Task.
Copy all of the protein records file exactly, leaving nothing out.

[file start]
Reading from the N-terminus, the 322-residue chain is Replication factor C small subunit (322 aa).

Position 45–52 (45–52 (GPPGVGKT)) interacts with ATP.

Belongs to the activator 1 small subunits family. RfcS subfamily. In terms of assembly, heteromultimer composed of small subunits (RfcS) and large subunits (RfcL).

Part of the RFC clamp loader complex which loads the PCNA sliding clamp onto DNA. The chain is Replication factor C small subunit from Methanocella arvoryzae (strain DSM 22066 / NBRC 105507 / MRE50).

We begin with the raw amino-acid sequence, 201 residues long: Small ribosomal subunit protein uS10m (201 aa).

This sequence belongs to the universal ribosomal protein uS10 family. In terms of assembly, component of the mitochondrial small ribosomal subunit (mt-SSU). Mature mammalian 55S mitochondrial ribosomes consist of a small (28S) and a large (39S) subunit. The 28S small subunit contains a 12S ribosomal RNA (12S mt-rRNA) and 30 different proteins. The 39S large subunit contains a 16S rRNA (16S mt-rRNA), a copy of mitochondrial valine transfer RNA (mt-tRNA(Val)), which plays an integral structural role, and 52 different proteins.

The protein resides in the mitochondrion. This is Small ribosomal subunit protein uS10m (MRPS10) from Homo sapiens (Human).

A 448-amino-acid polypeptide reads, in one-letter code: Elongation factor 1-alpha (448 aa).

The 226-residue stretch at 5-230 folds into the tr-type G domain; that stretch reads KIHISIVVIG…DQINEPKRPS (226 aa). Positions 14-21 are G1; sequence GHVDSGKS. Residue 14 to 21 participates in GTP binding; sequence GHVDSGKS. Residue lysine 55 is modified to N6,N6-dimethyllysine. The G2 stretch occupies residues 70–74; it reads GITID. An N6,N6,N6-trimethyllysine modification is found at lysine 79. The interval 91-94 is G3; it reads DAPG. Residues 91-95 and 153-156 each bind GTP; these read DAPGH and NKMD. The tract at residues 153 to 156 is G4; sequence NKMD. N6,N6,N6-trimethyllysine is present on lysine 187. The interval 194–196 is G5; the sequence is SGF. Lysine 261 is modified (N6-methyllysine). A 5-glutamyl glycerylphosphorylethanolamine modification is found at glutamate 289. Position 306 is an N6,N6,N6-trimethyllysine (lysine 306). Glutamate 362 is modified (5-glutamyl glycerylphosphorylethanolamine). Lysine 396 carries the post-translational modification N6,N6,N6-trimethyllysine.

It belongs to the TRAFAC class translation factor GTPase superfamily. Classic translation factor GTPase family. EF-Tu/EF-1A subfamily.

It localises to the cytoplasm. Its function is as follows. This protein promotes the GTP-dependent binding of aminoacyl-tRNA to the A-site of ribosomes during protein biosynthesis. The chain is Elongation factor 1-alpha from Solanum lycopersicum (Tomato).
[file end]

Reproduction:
Reading from the N-terminus, the 322-residue chain is Replication factor C small subunit (322 aa).

Position 45–52 (45–52 (GPPGVGKT)) interacts with ATP.

Belongs to the activator 1 small subunits family. RfcS subfamily. In terms of assembly, heteromultimer composed of small subunits (RfcS) and large subunits (RfcL).

Part of the RFC clamp loader complex which loads the PCNA sliding clamp onto DNA. The chain is Replication factor C small subunit from Methanocella arvoryzae (strain DSM 22066 / NBRC 105507 / MRE50).

We begin with the raw amino-acid sequence, 201 residues long: Small ribosomal subunit protein uS10m (201 aa).

This sequence belongs to the universal ribosomal protein uS10 family. In terms of assembly, component of the mitochondrial small ribosomal subunit (mt-SSU). Mature mammalian 55S mitochondrial ribosomes consist of a small (28S) and a large (39S) subunit. The 28S small subunit contains a 12S ribosomal RNA (12S mt-rRNA) and 30 different proteins. The 39S large subunit contains a 16S rRNA (16S mt-rRNA), a copy of mitochondrial valine transfer RNA (mt-tRNA(Val)), which plays an integral structural role, and 52 different proteins.

The protein resides in the mitochondrion. This is Small ribosomal subunit protein uS10m (MRPS10) from Homo sapiens (Human).

A 448-amino-acid polypeptide reads, in one-letter code: Elongation factor 1-alpha (448 aa).

The 226-residue stretch at 5-230 folds into the tr-type G domain; that stretch reads KIHISIVVIG…DQINEPKRPS (226 aa). Positions 14-21 are G1; sequence GHVDSGKS. Residue 14 to 21 participates in GTP binding; sequence GHVDSGKS. Residue lysine 55 is modified to N6,N6-dimethyllysine. The G2 stretch occupies residues 70–74; it reads GITID. An N6,N6,N6-trimethyllysine modification is found at lysine 79. The interval 91-94 is G3; it reads DAPG. Residues 91-95 and 153-156 each bind GTP; these read DAPGH and NKMD. The tract at residues 153 to 156 is G4; sequence NKMD. N6,N6,N6-trimethyllysine is present on lysine 187. The interval 194–196 is G5; the sequence is SGF. Lysine 261 is modified (N6-methyllysine). A 5-glutamyl glycerylphosphorylethanolamine modification is found at glutamate 289. Position 306 is an N6,N6,N6-trimethyllysine (lysine 306). Glutamate 362 is modified (5-glutamyl glycerylphosphorylethanolamine). Lysine 396 carries the post-translational modification N6,N6,N6-trimethyllysine.

It belongs to the TRAFAC class translation factor GTPase superfamily. Classic translation factor GTPase family. EF-Tu/EF-1A subfamily.

It localises to the cytoplasm. Its function is as follows. This protein promotes the GTP-dependent binding of aminoacyl-tRNA to the A-site of ribosomes during protein biosynthesis. The chain is Elongation factor 1-alpha from Solanum lycopersicum (Tomato).